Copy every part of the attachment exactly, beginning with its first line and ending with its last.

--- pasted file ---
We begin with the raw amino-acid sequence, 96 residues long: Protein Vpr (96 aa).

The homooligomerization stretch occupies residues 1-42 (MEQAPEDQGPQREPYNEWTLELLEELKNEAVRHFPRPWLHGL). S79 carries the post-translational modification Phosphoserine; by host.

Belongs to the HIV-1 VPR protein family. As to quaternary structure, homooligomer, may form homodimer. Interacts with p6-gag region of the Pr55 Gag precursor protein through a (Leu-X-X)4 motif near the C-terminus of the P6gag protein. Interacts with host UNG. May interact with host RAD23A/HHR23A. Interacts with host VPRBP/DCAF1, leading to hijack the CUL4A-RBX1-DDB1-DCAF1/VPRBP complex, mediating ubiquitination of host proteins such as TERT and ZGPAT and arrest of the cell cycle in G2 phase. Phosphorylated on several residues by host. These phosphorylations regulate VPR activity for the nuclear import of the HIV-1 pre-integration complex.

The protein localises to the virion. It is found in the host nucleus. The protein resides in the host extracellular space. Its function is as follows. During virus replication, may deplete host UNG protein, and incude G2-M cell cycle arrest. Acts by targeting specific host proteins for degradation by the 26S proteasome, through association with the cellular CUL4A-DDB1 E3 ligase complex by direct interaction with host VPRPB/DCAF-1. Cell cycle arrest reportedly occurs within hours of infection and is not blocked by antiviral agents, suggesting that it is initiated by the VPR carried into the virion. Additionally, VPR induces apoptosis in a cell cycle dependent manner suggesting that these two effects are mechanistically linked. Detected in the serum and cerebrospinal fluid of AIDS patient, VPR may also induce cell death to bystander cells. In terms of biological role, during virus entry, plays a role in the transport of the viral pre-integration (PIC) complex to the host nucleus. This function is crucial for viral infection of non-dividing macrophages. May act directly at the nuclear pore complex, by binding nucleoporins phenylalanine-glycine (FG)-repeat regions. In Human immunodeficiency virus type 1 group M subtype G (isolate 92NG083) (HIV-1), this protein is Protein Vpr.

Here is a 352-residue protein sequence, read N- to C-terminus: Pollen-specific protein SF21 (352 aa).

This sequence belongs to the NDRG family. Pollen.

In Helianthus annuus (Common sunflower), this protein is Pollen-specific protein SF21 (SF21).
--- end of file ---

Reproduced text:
We begin with the raw amino-acid sequence, 96 residues long: Protein Vpr (96 aa).

The homooligomerization stretch occupies residues 1-42 (MEQAPEDQGPQREPYNEWTLELLEELKNEAVRHFPRPWLHGL). S79 carries the post-translational modification Phosphoserine; by host.

Belongs to the HIV-1 VPR protein family. As to quaternary structure, homooligomer, may form homodimer. Interacts with p6-gag region of the Pr55 Gag precursor protein through a (Leu-X-X)4 motif near the C-terminus of the P6gag protein. Interacts with host UNG. May interact with host RAD23A/HHR23A. Interacts with host VPRBP/DCAF1, leading to hijack the CUL4A-RBX1-DDB1-DCAF1/VPRBP complex, mediating ubiquitination of host proteins such as TERT and ZGPAT and arrest of the cell cycle in G2 phase. Phosphorylated on several residues by host. These phosphorylations regulate VPR activity for the nuclear import of the HIV-1 pre-integration complex.

The protein localises to the virion. It is found in the host nucleus. The protein resides in the host extracellular space. Its function is as follows. During virus replication, may deplete host UNG protein, and incude G2-M cell cycle arrest. Acts by targeting specific host proteins for degradation by the 26S proteasome, through association with the cellular CUL4A-DDB1 E3 ligase complex by direct interaction with host VPRPB/DCAF-1. Cell cycle arrest reportedly occurs within hours of infection and is not blocked by antiviral agents, suggesting that it is initiated by the VPR carried into the virion. Additionally, VPR induces apoptosis in a cell cycle dependent manner suggesting that these two effects are mechanistically linked. Detected in the serum and cerebrospinal fluid of AIDS patient, VPR may also induce cell death to bystander cells. In terms of biological role, during virus entry, plays a role in the transport of the viral pre-integration (PIC) complex to the host nucleus. This function is crucial for viral infection of non-dividing macrophages. May act directly at the nuclear pore complex, by binding nucleoporins phenylalanine-glycine (FG)-repeat regions. In Human immunodeficiency virus type 1 group M subtype G (isolate 92NG083) (HIV-1), this protein is Protein Vpr.

Here is a 352-residue protein sequence, read N- to C-terminus: Pollen-specific protein SF21 (352 aa).

This sequence belongs to the NDRG family. Pollen.

In Helianthus annuus (Common sunflower), this protein is Pollen-specific protein SF21 (SF21).